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Trudeau says Pope working on request for residential schools apology

Prime Minister Justin Trudeau meets with Pope Francis for a private audience at the Vatican on Monday, May 29, 2017.

Sean Kilpatrick/THE CANADIAN PRESS

Prime Minister Justin Trudeau says Pope Francis has offered to work with him and Canada's Catholic bishops on a "path forward" to issuing a historic papal apology for the church's role in the dark legacy of residential schools.

Mr. Trudeau said the pontiff signalled during a 42-minute private audience that a formal apology would be forthcoming to Indigenous survivors for the sexual, mental and physical abuse they suffered at church-run schools.

"I told him about how important it is for Canadians that we move forward on real reconciliation with Indigenous peoples and highlighted how he could help by issuing an apology," Mr. Trudeau told reporters on Monday.

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Related: Ottawa seeks to preserve residential-school testimony

"He reminded me his entire life has been dedicated to supporting marginalized people in the world and fighting for them and he looked forward to working with me and the Canadian bishops to figure out a path forward together."

Video: Justin Trudeau exchanges gifts with Pope Francis (The Canadian Press)

The Prime Minister invited Pope Francis to Canada to issue a formal apology.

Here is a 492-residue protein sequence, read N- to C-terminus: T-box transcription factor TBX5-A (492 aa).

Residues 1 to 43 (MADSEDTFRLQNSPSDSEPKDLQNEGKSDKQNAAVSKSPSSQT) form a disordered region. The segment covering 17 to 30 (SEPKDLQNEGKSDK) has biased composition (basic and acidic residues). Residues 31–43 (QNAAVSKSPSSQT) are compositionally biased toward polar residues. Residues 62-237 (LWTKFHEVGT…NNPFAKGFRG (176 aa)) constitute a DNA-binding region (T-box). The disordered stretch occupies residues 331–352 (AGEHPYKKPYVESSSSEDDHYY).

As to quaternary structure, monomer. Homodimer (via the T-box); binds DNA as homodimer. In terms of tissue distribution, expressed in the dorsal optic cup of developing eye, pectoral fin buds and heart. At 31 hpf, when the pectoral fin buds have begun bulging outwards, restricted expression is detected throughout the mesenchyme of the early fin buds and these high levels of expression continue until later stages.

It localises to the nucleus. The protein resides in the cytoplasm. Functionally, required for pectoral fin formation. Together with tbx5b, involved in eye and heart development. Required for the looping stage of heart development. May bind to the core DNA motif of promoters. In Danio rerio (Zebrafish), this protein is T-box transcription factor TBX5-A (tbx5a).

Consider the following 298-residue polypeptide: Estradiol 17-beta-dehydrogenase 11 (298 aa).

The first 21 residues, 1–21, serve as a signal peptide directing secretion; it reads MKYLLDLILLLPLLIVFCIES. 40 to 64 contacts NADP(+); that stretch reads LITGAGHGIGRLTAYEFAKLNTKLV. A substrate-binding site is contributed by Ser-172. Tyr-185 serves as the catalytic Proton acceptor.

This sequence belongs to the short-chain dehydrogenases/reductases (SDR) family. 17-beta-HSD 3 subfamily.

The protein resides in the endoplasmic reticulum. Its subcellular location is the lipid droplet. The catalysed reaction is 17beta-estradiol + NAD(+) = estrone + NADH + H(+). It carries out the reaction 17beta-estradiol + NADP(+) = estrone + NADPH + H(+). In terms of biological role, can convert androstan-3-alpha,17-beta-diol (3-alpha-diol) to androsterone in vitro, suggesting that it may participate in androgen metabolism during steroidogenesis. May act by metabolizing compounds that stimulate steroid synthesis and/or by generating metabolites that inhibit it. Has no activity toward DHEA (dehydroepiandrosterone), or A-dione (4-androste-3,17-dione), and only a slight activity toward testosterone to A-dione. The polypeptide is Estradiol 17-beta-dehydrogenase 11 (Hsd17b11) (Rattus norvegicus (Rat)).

The Liberals came to power in 2015 saying they wanted to reset the relationship with Canada's Indigenous peoples.

Among their promises were an inquiry into why so many aboriginal women are murdered or go missing, and to enact the 94 calls to action of the Truth and Reconciliation Commission (TRC) on residential schools. The calls to action included a papal apology to survivors for the church's role in the tragedy that forced Indigenous children from their homes in an attempt at mass assimilation.

The inquiry, which is hearing its first testimony this week, has been criticized for its slow pace and poor communication. So the new potential for a papal apology gives a much-needed boost to the government as it tries to make headway on its Indigenous goals.

Pope Francis, who has cast himself as the spiritual leader of the world's oppressed, apologized in 2015 for the crimes committed by the church against Indigenous peoples of Latin America during conquest on the continents.

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In a March meeting with Rwandan President Paul Kagame, the pontiff asked God's forgiveness for the failures of the Catholic church during the 1994 Rwandan genocide and the violence perpetrated by priests.

The Vatican issued its own statement on the discussions with Mr. Trudeau, but did not mention a possible papal apology or when the Pope might visit Canada.

"In the cordial discussions, the good bilateral relations between the Holy See and Canada were evoked, along with the contribution of the Catholic Church to the social life of the country," the statement said. "The parties then focused on the themes of integration and reconciliation, as well as religious freedom and current ethical events."

Most of the residential schools were run by Catholics, which is why an apology from the Pope would be so important to Indigenous communities.